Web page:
Our search for an ideal snorkeling experience did not turn out as we hoped.  The next time we are in Kona, we’ll know how to get to the “two step” beach at Honaunau Bay.  That evening, though, we had plans for another expedition.  Kona is well known for night time viewing of manta rays.  In fact, the guy at Boss Frog’s said if we see the Mauna Kea, see lava, and see manta rays, we’ve done the big three items on his list of the best of Hawai’i.  We arranged to go out with Sea Paradise tours, for the boat ride out to what they call “Manta Ray Village”, out of Keauhou Bay.

Awaiting darkness in Keauhoa Bay, before boarding the Hokuhele for our trip to see mantas.

Awaiting darkness in Keauhoa Bay, before boarding the Hokuhele for our trip to see mantas.

The boat trip is a short one, only about 20 minutes.  One checks in at their office about an hour before the trip, to sign the inevitable legal release and get fitted with a wet suit.  Everyone shucks their shoes before getting on the boat.  As they motor out to the spot, one of the hands on the boat gives a brief lecture about manta rays.  It turns out they eat only plankton, can be quite large in size with wing spans up to 14 feet, and will often turn flips as they eat up the plankton.  The plankton are attracted to the lights attached to a boom, similar to moths being attracted to light, which then pull in the mantas  The boom is a long contraption with floats and attached lights.  The thirty or so members of our party were provided  masks and snorkels, and led down a stair into the water.  We were directed to line up along the boom, with our hands outstretched on the boom and a “noodle” float under our feet to keep us suspended, so we wouldn’t touch the mantas.  It was a bit eery being out in the dark water, with only the light from the boom shining down.  True to our captain’s word, the plankton massed under us, their tiny bodies in constant motion as their cilia propelled them.  After watching and waiting for about thirty minutes, while all those delicious plankton cavorted like a Vegas stage show, no hungry manta rays wanted to show up.  We gave it another twenty minutes.  A woman opposite me on the boom had a very large underwater camera, the type professional divers use, but it was of no use that night.  Before the hour was up, we were all back on board the boat, stripping out of our wet suits, and trying not to be upset that we had not seen a single manta ray.  The captain and crew were very nice, and assured us that this is a rarity.  In fact, they had just seen several mantas the night before.  One let slip that their hit rate for mantas was 88%, so one in eight trips is a dud.  No matter.  Kat and I realized that these are wild animals and cannot be commanded to show up.  The company did allow us to sign up for another trip, which would be two days later.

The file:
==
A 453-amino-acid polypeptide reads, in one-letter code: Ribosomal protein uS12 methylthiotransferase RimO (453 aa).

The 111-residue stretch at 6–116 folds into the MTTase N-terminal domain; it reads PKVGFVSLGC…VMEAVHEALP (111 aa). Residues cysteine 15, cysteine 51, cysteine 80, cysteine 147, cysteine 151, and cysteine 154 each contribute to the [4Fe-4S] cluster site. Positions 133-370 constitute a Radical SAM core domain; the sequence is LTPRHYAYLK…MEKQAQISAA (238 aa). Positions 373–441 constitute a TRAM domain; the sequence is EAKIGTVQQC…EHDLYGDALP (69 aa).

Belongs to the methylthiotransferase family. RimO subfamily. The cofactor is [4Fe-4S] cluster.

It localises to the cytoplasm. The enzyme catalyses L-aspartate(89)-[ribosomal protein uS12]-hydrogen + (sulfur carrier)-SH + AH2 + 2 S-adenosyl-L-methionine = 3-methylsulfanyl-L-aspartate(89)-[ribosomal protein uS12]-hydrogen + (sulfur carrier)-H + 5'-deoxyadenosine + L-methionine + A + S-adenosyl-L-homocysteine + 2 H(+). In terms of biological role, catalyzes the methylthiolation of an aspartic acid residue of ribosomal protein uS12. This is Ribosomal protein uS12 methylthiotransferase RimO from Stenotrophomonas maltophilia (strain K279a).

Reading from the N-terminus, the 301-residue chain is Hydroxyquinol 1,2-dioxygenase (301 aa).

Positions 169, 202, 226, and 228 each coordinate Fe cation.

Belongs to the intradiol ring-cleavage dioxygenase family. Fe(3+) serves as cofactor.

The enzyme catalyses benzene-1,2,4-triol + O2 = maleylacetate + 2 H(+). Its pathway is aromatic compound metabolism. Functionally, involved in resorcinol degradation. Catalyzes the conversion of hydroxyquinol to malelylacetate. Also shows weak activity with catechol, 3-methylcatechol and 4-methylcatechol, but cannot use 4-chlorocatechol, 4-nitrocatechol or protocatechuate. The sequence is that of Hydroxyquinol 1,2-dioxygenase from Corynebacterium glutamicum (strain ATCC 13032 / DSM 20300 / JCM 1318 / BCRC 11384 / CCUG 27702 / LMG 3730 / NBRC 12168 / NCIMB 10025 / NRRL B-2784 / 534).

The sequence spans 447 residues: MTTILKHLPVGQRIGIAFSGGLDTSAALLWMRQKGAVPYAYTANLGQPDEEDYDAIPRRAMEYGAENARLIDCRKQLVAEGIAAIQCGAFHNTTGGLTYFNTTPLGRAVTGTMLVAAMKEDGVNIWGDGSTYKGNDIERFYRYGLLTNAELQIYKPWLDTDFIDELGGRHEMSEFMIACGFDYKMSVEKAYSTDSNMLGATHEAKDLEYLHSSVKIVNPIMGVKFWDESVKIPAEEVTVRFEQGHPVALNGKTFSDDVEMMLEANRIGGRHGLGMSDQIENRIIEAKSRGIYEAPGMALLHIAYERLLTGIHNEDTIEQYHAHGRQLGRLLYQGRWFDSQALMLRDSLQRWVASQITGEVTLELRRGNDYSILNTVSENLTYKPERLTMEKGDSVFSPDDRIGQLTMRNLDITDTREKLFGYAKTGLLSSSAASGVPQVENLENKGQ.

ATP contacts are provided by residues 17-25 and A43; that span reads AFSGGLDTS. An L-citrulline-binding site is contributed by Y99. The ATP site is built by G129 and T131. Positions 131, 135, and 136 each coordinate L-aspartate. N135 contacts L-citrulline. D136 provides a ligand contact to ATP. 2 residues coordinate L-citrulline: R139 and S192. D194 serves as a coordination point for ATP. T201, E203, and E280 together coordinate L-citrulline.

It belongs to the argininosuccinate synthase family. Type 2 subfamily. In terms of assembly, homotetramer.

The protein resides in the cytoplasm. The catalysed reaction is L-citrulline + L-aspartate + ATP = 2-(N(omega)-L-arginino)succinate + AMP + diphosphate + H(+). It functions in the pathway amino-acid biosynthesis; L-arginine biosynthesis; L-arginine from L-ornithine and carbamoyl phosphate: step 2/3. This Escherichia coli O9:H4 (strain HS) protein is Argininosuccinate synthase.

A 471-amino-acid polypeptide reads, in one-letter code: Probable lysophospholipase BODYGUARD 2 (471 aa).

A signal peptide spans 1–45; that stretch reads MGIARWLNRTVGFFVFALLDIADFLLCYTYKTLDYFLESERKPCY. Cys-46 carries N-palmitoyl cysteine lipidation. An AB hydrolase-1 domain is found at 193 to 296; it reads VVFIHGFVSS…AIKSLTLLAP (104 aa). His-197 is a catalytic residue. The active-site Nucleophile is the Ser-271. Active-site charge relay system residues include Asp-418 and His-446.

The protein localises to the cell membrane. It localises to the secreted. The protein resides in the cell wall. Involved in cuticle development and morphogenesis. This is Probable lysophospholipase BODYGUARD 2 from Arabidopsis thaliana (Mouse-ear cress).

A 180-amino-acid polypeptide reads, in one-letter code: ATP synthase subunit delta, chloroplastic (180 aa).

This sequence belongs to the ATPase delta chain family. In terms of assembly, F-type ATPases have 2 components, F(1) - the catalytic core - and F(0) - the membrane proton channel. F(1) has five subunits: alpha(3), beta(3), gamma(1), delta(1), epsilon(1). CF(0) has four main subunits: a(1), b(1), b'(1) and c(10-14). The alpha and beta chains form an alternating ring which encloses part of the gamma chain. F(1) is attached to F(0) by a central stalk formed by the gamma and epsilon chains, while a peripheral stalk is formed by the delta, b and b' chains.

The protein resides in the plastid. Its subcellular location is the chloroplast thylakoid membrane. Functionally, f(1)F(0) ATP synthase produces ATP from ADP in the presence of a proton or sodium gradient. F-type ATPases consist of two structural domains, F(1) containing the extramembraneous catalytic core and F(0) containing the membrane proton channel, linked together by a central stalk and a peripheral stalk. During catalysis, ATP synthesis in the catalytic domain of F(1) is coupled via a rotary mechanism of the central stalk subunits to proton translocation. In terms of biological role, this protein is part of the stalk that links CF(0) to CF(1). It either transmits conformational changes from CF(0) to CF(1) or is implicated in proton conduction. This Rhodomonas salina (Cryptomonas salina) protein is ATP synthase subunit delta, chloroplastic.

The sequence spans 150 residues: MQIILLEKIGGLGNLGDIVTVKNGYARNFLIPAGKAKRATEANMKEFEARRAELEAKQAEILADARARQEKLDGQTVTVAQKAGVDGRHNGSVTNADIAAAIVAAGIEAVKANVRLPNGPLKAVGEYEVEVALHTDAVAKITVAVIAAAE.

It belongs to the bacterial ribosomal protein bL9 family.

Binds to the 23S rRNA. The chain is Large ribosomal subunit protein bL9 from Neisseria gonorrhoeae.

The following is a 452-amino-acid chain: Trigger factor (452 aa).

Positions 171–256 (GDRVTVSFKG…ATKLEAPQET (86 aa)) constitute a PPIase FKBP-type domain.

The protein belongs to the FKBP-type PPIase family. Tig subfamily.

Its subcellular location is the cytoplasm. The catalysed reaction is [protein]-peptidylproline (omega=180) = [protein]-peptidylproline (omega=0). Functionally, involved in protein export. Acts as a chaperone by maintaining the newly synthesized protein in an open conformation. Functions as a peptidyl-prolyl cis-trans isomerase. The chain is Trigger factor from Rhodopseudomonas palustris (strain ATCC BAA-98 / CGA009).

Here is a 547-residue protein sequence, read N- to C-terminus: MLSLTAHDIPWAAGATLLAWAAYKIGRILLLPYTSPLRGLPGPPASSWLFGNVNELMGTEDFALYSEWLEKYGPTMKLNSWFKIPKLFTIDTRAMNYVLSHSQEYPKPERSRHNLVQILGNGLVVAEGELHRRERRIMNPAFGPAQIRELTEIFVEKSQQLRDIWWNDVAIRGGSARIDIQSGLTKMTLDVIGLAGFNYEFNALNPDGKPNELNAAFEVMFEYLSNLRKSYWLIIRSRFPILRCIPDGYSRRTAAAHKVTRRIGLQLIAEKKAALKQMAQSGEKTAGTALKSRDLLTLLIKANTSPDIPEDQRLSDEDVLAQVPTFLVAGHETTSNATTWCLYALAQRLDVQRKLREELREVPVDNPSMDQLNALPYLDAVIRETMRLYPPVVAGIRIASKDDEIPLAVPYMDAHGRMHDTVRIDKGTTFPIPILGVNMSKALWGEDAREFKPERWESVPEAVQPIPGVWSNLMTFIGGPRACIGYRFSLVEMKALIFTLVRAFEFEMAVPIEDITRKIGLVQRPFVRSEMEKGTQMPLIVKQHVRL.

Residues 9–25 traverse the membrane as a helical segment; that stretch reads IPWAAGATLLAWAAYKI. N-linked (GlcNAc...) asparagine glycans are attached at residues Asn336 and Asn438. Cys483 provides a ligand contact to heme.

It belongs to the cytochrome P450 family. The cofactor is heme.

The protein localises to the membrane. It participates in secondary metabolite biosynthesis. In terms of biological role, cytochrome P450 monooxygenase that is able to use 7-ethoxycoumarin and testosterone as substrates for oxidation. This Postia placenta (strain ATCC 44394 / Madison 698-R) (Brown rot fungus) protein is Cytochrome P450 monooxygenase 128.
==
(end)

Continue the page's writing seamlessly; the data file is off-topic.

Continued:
After disembarking, we headed back to our hotel, then went out for a late supper.  We wound up at a Thai restaurant which was okay, not great, but did know how to make a passable green papaya salad, although the papaya was not really green, more ripe.  We then walked back to our hotel, passing along the sea wall where the waves splash over onto the sidewalk, tired from a very active, if not so productive, day.  The next morning, we needed to get up very early for the trip to the other side of the island, and our first encounter with a zip line, which will be covered in part two.  Stay tuned….

Daytime view of the sea wall and the Kamakahonu Bay

Daytime view of the sea wall and the Kamakahonu Bay

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  1. When I originally commented I seem to have clicked on the -Notify me when new comments are added- checkbox and from
    now on each time a comment is added I recieve four emails with the exact same comment.
    Perhaps there is an easy method you can remove me from that service?
    Appreciate it!

    • I understand. I’ve done the same. There should be a “notifications options” link in the email they send you which you can use to stop the flow of emails. I don’t have access to that. However, thank you for reading my blog. Please let me know if you were not successful turning off the emails. Frank